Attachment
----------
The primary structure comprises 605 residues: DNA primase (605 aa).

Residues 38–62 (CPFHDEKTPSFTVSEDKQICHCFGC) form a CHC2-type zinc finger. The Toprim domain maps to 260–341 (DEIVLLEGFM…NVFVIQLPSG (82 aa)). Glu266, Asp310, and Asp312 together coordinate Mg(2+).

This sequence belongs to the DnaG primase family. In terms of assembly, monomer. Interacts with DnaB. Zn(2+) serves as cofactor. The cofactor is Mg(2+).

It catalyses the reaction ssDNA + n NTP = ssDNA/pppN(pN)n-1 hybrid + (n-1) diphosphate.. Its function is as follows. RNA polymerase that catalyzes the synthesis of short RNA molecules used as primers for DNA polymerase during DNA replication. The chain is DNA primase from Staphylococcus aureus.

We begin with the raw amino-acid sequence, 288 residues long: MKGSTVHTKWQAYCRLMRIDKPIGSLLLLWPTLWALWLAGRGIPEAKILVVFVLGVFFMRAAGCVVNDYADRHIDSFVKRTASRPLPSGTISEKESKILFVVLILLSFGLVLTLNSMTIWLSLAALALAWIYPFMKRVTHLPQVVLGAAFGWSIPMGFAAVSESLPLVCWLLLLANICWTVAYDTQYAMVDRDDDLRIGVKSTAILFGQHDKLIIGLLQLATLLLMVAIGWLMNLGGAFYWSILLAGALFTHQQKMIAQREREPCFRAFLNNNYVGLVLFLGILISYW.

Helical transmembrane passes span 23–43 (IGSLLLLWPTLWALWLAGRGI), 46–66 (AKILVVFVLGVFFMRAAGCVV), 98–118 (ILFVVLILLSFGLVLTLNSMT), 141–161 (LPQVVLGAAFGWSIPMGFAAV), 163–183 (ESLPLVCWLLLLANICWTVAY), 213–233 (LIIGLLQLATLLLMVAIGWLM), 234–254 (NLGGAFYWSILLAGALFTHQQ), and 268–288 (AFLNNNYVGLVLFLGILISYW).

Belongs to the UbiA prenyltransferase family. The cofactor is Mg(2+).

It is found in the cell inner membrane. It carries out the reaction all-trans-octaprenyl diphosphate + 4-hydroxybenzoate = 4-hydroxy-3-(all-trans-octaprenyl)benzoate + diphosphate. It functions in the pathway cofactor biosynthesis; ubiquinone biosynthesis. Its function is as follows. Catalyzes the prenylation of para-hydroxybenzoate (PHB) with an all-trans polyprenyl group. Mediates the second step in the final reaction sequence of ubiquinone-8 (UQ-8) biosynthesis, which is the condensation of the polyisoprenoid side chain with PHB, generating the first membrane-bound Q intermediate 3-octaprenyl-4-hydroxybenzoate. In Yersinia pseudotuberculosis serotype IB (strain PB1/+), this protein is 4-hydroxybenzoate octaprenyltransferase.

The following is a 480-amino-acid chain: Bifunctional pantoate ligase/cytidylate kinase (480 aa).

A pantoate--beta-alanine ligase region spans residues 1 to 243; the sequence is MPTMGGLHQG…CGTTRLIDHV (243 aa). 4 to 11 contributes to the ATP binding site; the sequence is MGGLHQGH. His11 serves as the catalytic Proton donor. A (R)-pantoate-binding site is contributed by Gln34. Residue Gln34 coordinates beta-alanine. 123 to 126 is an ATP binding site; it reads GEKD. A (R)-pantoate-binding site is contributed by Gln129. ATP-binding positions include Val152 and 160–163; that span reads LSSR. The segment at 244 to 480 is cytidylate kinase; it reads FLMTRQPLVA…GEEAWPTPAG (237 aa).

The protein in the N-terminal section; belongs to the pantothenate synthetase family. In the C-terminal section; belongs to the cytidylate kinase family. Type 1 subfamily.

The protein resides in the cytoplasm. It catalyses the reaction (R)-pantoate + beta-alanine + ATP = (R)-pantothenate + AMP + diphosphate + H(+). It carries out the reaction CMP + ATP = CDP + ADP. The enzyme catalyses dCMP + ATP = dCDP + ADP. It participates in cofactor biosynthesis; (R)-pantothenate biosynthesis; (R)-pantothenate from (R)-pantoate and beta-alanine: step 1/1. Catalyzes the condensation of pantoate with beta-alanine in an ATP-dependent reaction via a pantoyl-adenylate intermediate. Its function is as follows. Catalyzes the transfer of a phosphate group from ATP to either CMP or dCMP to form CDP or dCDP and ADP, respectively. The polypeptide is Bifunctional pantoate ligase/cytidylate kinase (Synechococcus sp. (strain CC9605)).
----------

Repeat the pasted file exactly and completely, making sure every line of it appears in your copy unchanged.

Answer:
The primary structure comprises 605 residues: DNA primase (605 aa).

Residues 38–62 (CPFHDEKTPSFTVSEDKQICHCFGC) form a CHC2-type zinc finger. The Toprim domain maps to 260–341 (DEIVLLEGFM…NVFVIQLPSG (82 aa)). Glu266, Asp310, and Asp312 together coordinate Mg(2+).

This sequence belongs to the DnaG primase family. In terms of assembly, monomer. Interacts with DnaB. Zn(2+) serves as cofactor. The cofactor is Mg(2+).

It catalyses the reaction ssDNA + n NTP = ssDNA/pppN(pN)n-1 hybrid + (n-1) diphosphate.. Its function is as follows. RNA polymerase that catalyzes the synthesis of short RNA molecules used as primers for DNA polymerase during DNA replication. The chain is DNA primase from Staphylococcus aureus.

We begin with the raw amino-acid sequence, 288 residues long: MKGSTVHTKWQAYCRLMRIDKPIGSLLLLWPTLWALWLAGRGIPEAKILVVFVLGVFFMRAAGCVVNDYADRHIDSFVKRTASRPLPSGTISEKESKILFVVLILLSFGLVLTLNSMTIWLSLAALALAWIYPFMKRVTHLPQVVLGAAFGWSIPMGFAAVSESLPLVCWLLLLANICWTVAYDTQYAMVDRDDDLRIGVKSTAILFGQHDKLIIGLLQLATLLLMVAIGWLMNLGGAFYWSILLAGALFTHQQKMIAQREREPCFRAFLNNNYVGLVLFLGILISYW.

Helical transmembrane passes span 23–43 (IGSLLLLWPTLWALWLAGRGI), 46–66 (AKILVVFVLGVFFMRAAGCVV), 98–118 (ILFVVLILLSFGLVLTLNSMT), 141–161 (LPQVVLGAAFGWSIPMGFAAV), 163–183 (ESLPLVCWLLLLANICWTVAY), 213–233 (LIIGLLQLATLLLMVAIGWLM), 234–254 (NLGGAFYWSILLAGALFTHQQ), and 268–288 (AFLNNNYVGLVLFLGILISYW).

Belongs to the UbiA prenyltransferase family. The cofactor is Mg(2+).

It is found in the cell inner membrane. It carries out the reaction all-trans-octaprenyl diphosphate + 4-hydroxybenzoate = 4-hydroxy-3-(all-trans-octaprenyl)benzoate + diphosphate. It functions in the pathway cofactor biosynthesis; ubiquinone biosynthesis. Its function is as follows. Catalyzes the prenylation of para-hydroxybenzoate (PHB) with an all-trans polyprenyl group. Mediates the second step in the final reaction sequence of ubiquinone-8 (UQ-8) biosynthesis, which is the condensation of the polyisoprenoid side chain with PHB, generating the first membrane-bound Q intermediate 3-octaprenyl-4-hydroxybenzoate. In Yersinia pseudotuberculosis serotype IB (strain PB1/+), this protein is 4-hydroxybenzoate octaprenyltransferase.

The following is a 480-amino-acid chain: Bifunctional pantoate ligase/cytidylate kinase (480 aa).

A pantoate--beta-alanine ligase region spans residues 1 to 243; the sequence is MPTMGGLHQG…CGTTRLIDHV (243 aa). 4 to 11 contributes to the ATP binding site; the sequence is MGGLHQGH. His11 serves as the catalytic Proton donor. A (R)-pantoate-binding site is contributed by Gln34. Residue Gln34 coordinates beta-alanine. 123 to 126 is an ATP binding site; it reads GEKD. A (R)-pantoate-binding site is contributed by Gln129. ATP-binding positions include Val152 and 160–163; that span reads LSSR. The segment at 244 to 480 is cytidylate kinase; it reads FLMTRQPLVA…GEEAWPTPAG (237 aa).

The protein in the N-terminal section; belongs to the pantothenate synthetase family. In the C-terminal section; belongs to the cytidylate kinase family. Type 1 subfamily.

The protein resides in the cytoplasm. It catalyses the reaction (R)-pantoate + beta-alanine + ATP = (R)-pantothenate + AMP + diphosphate + H(+). It carries out the reaction CMP + ATP = CDP + ADP. The enzyme catalyses dCMP + ATP = dCDP + ADP. It participates in cofactor biosynthesis; (R)-pantothenate biosynthesis; (R)-pantothenate from (R)-pantoate and beta-alanine: step 1/1. Catalyzes the condensation of pantoate with beta-alanine in an ATP-dependent reaction via a pantoyl-adenylate intermediate. Its function is as follows. Catalyzes the transfer of a phosphate group from ATP to either CMP or dCMP to form CDP or dCDP and ADP, respectively. The polypeptide is Bifunctional pantoate ligase/cytidylate kinase (Synechococcus sp. (strain CC9605)).